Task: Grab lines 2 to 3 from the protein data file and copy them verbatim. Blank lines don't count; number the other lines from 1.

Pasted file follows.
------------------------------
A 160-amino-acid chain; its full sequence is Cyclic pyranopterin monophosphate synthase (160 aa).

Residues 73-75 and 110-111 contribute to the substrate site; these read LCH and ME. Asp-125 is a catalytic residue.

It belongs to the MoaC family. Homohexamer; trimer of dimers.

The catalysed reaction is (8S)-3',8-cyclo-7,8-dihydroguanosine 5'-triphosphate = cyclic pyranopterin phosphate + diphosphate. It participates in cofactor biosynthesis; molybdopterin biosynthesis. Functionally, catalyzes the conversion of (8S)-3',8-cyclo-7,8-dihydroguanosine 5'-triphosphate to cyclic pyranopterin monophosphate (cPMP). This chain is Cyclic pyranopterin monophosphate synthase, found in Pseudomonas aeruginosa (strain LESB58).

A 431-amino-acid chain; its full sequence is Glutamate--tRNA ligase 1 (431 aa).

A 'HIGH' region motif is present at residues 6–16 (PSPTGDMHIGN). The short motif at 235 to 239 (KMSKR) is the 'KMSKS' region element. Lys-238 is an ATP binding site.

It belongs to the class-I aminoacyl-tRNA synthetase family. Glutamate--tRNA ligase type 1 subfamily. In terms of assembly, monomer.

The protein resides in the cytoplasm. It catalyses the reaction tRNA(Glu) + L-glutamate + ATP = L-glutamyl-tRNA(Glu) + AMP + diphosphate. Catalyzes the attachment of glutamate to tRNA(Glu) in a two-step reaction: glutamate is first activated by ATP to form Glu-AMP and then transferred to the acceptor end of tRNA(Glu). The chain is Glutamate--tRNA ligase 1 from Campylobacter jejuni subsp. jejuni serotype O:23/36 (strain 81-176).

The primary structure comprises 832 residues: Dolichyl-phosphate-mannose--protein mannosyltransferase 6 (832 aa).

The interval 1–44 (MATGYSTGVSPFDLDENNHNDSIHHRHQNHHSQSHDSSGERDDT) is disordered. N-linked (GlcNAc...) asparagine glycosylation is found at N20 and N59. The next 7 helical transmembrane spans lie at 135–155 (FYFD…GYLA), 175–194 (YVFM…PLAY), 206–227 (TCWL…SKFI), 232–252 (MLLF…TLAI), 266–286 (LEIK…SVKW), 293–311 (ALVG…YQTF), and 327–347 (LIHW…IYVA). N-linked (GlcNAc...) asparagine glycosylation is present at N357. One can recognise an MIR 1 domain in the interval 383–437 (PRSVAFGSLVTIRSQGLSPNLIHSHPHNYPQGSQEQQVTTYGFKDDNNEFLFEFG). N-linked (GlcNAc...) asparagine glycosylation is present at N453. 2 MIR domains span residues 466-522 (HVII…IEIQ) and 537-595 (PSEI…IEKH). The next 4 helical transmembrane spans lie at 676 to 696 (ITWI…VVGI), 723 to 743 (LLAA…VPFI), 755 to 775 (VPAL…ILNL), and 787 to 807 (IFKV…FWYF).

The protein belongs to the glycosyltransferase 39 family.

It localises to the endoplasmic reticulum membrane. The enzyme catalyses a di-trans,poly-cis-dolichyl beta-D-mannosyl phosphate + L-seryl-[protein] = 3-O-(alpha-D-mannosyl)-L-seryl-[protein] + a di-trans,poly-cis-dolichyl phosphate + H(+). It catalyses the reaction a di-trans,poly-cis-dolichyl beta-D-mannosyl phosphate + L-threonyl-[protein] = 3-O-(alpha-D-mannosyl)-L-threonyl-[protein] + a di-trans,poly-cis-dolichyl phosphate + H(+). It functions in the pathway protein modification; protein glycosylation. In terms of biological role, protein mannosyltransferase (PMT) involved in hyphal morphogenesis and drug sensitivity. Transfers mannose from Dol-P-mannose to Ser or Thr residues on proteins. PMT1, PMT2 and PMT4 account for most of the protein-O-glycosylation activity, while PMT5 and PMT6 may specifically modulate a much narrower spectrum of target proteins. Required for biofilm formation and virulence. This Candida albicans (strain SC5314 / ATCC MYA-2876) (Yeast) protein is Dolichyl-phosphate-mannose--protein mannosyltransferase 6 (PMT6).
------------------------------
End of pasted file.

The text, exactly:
Residues 73-75 and 110-111 contribute to the substrate site; these read LCH and ME. Asp-125 is a catalytic residue.

It belongs to the MoaC family. Homohexamer; trimer of dimers.